That's our road that borders our farm, on the left. It's a good road for walks and what you can't quite see in the middle of the road in the far distance, is Molly. She runs ahead, sniffing out interesting things to explore, running on 3 legs. She's a Jack Russell and the leg switching thing is called the Jack Russell skip, a trait that isn't desirable in show dogs. People are always telling us that Molly is limping and I laugh because I know she will use first one back leg, then the other, in this odd skip. Even going up stairs she often uses only her back left, or her back right leg part of the time. But when she's off down the road, she runs almost out of sight, then stops and looks to make sure I'm still following. If I do go as far as I want, and turn around, she'll notice quickly and turn around, also. Unless, of course, she's seen a rabbit and then nothing will deter her for the next several minutes.
Science Weekly, a publication for grade school kids. She wanted to know if I'd agree to be profiled and if I'd be willing to answer some questions. Things like my education background, how I came to have an interest in gardens, in medicinal herbs and things like that. It's meant to give kids an insight into "alternative and different" professionals. Of course I was interested in doing anything that might inspire or encourage kids in continuing their education.
But answering the questions created a dilemma, specifically because of who the readers of the publication are. "Can I be totally honest?" I asked the editor. She said I could, and asked why. I explained that I didn't have a traditional diploma, not even a degree from a college at all. "Basically I was bored by school, and hated it," I said. "I always preferred to be outdoors instead of in a classroom."
In fact, I explained, every time I got close to getting a degree at the 4 colleges I'd attended, I intentionally changed my major. Back then, I did not want a degree of any sort, I wanted an education. So I spent semesters exploring English composition and literature. I spent more semesters learning public speaking, drama, theater. I got enough industrial design, drafting, interior design, commercial design and graphic arts, to almost graduate with that. Then there was a 4 year tour of duty in the U.S. Air Force where I learned medical illustration and computer skills ar the Medical Service School.
"So where did I learn about plants?" the editor inquired. Good question, I thought. Where did I? I always knew plants, from the time I was a child. I had my first, tiny garden of my own at age 5. I got a grant when I was still a teenager to study Native American uses of plants on the Taberville Prairie near where I grew up. I took hundreds of field trips with the wildfoods author, Billy Joe Tatum, learning to process plants for their uses. I also learned from the herbalist-pharmacist, Jerry Stamps, in Eureka Springs. Basically, I explained, if introduce me to a person and I'll forget their name in seconds, but introduce me to a plant and I'll remember it vividly, many years later.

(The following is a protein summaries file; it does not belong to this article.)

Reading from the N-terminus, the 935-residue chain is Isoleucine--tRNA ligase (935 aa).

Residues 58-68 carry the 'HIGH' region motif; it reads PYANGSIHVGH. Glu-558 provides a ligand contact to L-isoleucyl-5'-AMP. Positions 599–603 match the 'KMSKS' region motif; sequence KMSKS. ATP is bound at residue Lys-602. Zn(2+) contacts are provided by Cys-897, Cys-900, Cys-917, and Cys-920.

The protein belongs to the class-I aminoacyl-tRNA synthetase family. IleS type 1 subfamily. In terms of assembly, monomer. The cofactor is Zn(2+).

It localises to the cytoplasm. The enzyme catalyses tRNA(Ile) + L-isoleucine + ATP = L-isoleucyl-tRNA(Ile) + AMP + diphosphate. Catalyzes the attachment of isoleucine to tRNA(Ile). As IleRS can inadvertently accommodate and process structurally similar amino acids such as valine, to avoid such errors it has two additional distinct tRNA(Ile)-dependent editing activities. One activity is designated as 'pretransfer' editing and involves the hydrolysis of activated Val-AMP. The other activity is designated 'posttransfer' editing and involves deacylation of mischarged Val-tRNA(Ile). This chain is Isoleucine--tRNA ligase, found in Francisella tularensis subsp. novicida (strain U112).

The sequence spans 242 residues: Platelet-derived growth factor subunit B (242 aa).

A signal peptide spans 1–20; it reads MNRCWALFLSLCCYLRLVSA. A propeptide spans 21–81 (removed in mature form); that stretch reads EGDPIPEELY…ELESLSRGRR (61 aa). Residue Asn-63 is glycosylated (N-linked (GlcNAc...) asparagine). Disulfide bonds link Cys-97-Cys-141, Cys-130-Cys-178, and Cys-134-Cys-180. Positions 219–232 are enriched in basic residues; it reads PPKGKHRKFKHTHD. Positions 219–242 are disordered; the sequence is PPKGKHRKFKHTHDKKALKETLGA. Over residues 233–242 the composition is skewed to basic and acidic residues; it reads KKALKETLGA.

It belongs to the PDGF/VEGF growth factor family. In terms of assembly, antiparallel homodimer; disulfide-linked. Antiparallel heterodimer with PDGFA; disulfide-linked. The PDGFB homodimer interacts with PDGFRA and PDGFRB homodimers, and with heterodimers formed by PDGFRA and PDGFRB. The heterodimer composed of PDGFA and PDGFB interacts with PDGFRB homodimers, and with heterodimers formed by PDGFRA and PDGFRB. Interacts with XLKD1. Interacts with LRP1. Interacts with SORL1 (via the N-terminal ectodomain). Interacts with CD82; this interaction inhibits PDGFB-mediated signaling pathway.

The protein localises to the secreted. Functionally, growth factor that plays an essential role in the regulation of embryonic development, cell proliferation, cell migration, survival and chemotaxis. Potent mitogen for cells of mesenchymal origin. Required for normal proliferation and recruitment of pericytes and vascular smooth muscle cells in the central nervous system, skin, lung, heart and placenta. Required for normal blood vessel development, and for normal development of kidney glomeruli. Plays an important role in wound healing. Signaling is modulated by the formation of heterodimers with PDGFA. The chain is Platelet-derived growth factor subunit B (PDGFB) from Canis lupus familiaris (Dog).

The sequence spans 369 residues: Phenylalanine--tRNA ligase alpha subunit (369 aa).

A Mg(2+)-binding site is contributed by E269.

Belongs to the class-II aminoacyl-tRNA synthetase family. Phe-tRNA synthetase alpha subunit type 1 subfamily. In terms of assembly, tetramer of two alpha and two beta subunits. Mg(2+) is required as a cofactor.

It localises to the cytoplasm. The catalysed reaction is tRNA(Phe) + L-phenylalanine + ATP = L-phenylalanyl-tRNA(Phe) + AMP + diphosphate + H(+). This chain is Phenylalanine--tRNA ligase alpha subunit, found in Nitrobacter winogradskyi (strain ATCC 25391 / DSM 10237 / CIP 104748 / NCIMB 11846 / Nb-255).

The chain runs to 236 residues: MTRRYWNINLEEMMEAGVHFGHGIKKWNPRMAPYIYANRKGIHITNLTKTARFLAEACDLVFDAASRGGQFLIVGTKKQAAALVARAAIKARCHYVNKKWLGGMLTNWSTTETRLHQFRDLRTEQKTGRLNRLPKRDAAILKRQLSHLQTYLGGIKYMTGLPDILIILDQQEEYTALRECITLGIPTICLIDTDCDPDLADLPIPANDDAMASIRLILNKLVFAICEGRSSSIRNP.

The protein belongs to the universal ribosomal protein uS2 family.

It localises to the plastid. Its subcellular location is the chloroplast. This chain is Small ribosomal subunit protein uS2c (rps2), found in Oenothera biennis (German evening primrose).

It will be interesting to see what the editor has done with the information in her article. I did stress I think it important for kids to get all of the education they can, to not give up early, to not be distracted. She asked if I had regrets about the path I've followed to get me where I am now, or if I wished I'd finished my degrees. "No, I've never regretted not having a degree. I got the education I wanted and it prepared me completely for what I've done in life." Maybe the article will take the point of view of, What not to do, look where this guy is. But I doubt it, I think she understood that what you choose in life to give purpose, satisfaction and happiness, is valid, no matter how you go about finding it.
Do I wish I had taken more plant/botany classes? Certainly, because I've had to learn some of that information on my own. But if I had, I might have spent more years than I did, building landscapes for private homes and estates, which did little to satisfy my connectivity to plants. For me, plants need to do more than look pretty next to a house. They must justify why they are there, by producing food or sustenance of some kind. My herbs do that for me, both the medicinal plants and the 300 or more native and cultivated culinary herbs I grow. Hopefully the kids reading the article will get the point that happiness should always be a part of the equation when choosing directions in life.
Oh, and the photos? She wanted some illustrations that show I have always been focused on plants, something to illustrate my passion for plants. I sent the ones you see here, which pretty well shows I started out focused on the garden from the very beginning!
Happy gardening. If you think about it, there's always room for at least one tomato plant in your yard this spring! Grow your own, they just taste better.